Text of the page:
Tue, Nov 21, 2017 - Page 1 News List

Lawmakers focus on airport’s punctuality

By Shelley Shan  /  Staff reporter

Punctuality of flight departures from Taiwan Taoyuan International Airport became the focus of debate yesterday morning at a meeting of the Legislative Yuan’s Transportation Committee.

At issue was the airport’s ranking last month of 42 out of 83 major airports worldwide for on-time departures by UK-based OAG, a private company specializing in air travel information and applications.

The airport was placed well behind regional rivals in Japan and South Korea.

Democratic Progressive Party (DPP) legislators Lee Kun-tse (李昆澤) and Yeh Yi-jin (葉宜津) brought up the issue with Taoyuan International Airport Corp (TAIC) chairman Tseng Dar-jen (曾大仁), who was scheduled to brief the committee about the company’s budget plan for the 2017-2018 fiscal year.

Lee and Yeh said that the airport still has a lot of room for improvement, although it was recognized last year for having the world’s best staff service by the UK-based consultancy Skytrax.

Citing OAG’s punctuality ranking for last month, Lee said the airport had a flight punctuality rate of 81.73 percent and average delay time of 41.4 minutes.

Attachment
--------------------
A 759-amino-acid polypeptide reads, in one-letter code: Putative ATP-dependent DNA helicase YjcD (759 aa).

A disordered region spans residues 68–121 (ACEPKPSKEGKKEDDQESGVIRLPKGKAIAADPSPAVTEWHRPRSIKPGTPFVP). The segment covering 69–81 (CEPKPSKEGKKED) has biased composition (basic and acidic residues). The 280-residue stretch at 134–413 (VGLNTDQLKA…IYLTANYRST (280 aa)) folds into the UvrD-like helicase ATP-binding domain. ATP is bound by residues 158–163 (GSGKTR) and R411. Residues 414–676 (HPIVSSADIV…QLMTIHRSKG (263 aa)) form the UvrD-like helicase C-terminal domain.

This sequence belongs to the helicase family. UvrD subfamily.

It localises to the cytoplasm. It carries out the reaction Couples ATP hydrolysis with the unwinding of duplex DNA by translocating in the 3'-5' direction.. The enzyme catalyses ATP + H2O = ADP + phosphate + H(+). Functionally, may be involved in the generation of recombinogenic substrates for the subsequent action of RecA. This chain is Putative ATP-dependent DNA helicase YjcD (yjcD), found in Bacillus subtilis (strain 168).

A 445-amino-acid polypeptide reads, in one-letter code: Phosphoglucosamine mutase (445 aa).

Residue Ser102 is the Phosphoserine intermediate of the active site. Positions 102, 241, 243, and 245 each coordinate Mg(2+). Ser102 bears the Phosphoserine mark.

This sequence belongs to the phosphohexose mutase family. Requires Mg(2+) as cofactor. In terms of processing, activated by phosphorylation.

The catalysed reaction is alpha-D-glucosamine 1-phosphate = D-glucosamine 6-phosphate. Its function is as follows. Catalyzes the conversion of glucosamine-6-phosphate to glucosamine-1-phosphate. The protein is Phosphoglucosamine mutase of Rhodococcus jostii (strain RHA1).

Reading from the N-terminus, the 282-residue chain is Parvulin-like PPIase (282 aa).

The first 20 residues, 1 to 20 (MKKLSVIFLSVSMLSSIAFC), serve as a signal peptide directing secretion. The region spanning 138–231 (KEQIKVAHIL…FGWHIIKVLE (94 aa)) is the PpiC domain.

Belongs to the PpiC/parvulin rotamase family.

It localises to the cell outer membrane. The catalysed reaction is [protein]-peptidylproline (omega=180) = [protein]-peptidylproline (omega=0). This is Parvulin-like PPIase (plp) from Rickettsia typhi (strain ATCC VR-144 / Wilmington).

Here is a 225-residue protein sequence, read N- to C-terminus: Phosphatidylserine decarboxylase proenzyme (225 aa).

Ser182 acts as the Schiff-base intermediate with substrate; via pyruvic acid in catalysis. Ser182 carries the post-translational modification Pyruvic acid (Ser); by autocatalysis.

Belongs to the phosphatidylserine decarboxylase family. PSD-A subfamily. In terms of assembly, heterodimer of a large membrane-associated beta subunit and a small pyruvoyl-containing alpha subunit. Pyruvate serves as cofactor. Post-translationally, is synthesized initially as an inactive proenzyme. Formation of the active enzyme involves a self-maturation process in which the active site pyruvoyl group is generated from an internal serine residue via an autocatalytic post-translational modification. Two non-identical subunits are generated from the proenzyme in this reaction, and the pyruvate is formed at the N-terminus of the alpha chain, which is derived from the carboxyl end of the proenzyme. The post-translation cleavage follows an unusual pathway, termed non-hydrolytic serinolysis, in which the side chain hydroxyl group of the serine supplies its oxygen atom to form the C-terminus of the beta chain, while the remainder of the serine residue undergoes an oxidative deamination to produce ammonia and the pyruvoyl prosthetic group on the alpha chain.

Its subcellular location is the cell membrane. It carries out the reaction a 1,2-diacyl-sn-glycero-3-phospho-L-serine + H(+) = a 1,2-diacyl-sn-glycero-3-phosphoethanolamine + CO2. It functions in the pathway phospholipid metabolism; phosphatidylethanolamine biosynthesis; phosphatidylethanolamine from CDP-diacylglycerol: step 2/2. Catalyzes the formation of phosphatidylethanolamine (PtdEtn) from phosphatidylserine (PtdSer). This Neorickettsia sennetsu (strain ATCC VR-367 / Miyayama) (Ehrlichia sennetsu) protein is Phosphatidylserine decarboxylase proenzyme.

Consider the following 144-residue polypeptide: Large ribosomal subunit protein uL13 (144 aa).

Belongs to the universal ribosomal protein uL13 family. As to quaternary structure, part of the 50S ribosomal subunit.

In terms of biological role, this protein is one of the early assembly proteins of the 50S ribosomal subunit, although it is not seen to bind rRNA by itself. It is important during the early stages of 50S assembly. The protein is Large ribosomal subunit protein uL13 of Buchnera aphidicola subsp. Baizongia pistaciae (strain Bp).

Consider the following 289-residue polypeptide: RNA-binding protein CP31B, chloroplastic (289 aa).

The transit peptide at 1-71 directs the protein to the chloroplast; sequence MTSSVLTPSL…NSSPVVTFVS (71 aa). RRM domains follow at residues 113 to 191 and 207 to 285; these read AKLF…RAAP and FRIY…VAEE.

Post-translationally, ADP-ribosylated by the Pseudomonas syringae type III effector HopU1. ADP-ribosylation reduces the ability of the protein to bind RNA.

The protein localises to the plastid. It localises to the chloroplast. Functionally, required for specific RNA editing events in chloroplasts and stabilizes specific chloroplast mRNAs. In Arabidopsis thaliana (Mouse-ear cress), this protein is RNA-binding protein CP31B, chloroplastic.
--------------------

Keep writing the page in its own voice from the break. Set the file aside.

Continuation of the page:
OAG defines a delayed flight as one that takes off 15 minutes later than its scheduled departure time.

Kansai International Airport in Japan was ranked No. 9, with a flight punctuality rate of 87.45 percent, while Gimpo International Airport in South Korea was ranked No. 10, with a flight punctuality rate of 87.41 percent, he said.

TAIC should work with the National Immigration Agency and the Customs Administration to resolve punctuality problems, Lee said, adding that the company should strive to have the airport placed in the top 30.

Tseng said that the company follows the Civil Aeronautics Administration’s (CAA) definition of flight departure performance, which considers a flight delayed if it departs 30 minutes after the cabin door is closed.

One problem is that 55 percent of the airport’s arrivals, particularly flights from China, arrive later than scheduled, which affects the operations of other aircraft and lowers the airport’s flight punctuality rate, Tseng said.

Yeh disagreed with Tseng’s assessment, saying that there appears to be a substantial gap between the CAA’s performance standards and those of international monitoring firms.

The US-based Web site Flights Stats said the Taoyuan airport’s on-time flight departure rate last year was 59 percent, while the CAA gave it a punctuality rate of 89 percent, Yeh said.

The CAA should follow OAG’s definition when it assesses the Taoyuan airport’s flight departure performance, she said.

Yeh also questioned Tseng’s claim that flights from China are to blame for the airport’s punctuality problems, asking Tseng why Japanese airports did not appear to face the same problems with departures even though they also have a large number of flights arriving from China.

Ninety percent of flights at the Taoyuan airport are medium or short-haul flights, while 40 percent flights at Japan’s Narita International Airport are long-hauls.

CAA Director-General Lin Kuo-hsien (林國顯) said that agency officials would meet with airline representatives to discuss the issues raised by lawmakers.

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